• Varicocele;
  • autoimmunity;
  • sperm antibodies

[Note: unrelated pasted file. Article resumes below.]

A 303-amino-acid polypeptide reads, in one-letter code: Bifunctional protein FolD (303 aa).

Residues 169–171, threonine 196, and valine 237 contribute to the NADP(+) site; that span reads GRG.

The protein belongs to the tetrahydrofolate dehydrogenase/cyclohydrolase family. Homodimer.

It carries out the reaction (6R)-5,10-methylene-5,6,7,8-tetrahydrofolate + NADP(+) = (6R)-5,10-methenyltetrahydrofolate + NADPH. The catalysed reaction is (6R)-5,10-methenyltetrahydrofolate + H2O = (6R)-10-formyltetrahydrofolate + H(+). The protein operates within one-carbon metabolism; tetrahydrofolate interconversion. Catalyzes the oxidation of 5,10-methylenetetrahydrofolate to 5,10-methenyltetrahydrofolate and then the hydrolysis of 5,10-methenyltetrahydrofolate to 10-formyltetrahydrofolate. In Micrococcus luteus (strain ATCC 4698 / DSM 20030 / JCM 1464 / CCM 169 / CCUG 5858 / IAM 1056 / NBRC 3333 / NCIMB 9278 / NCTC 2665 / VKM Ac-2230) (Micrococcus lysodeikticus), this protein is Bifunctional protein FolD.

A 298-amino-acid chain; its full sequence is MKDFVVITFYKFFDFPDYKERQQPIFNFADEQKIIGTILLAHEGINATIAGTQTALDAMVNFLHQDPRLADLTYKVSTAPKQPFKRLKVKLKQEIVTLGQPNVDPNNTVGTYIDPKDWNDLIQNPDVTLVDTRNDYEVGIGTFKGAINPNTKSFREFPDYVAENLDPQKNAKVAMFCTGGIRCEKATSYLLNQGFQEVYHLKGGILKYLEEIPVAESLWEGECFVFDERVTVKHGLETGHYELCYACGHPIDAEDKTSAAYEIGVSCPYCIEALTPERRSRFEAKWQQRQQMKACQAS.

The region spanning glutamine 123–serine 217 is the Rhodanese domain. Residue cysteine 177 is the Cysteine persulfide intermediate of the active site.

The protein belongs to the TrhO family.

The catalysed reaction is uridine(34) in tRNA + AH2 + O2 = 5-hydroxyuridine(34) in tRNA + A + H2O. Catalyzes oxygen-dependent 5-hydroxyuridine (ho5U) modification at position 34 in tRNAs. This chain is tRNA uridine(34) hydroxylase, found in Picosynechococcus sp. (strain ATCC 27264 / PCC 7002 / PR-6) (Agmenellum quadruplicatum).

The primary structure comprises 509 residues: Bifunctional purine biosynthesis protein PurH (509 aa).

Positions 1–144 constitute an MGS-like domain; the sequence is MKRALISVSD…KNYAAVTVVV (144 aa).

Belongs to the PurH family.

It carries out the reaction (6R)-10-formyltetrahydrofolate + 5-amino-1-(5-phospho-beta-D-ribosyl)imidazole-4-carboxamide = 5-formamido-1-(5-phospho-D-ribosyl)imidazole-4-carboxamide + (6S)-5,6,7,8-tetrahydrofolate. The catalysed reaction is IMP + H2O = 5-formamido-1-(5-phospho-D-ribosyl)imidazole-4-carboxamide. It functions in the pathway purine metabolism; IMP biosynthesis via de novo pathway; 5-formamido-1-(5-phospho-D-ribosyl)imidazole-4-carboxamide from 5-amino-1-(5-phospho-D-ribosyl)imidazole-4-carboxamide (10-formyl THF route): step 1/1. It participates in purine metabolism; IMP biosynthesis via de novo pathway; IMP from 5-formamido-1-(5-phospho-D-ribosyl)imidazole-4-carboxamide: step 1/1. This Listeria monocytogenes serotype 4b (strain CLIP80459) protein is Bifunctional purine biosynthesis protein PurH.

ABSTRACT: The presence of a varicocele in adult men has been correlated with infertility. This study documents the effect of an experimentally induced unilateral varicocele in 21-day-old juvenile prepubertal and 51-day-old adult rats (n=10 per group) on subsequent adult testicular function. Varicoceles were induced by partial occlusion of the spermatic vein. There were ten sham-operated and five nonoperated control rats in each age group. The rats were sacrificed 1 month after surgery. Intrascrotal temperatures were elevated in both groups with varicoceles. Histologically, the ipsilateral testes of rats in both age groups demonstrated a decrease in the numbers of functioning seminiferous tubules and germ cells, but the decrease was significantly greater in the juveniles than in the adult rats. No changes were seen in the contralateral testes. Significant titers of cytotoxic sperm antibodies were present in all animals with varicoceles, which is in contrast to controls. The juveniles had significantly lower antibody titers (mean log ± SEM; 3.2 ± 0.09 vs. 8.5 ± 1.1, P < 0.001) than the adults. The induction of a unilateral varicocele damaged spermatogenesis and testicular function to a greater extent in juveniles than in adult rats. This damage may be immune complex-mediated.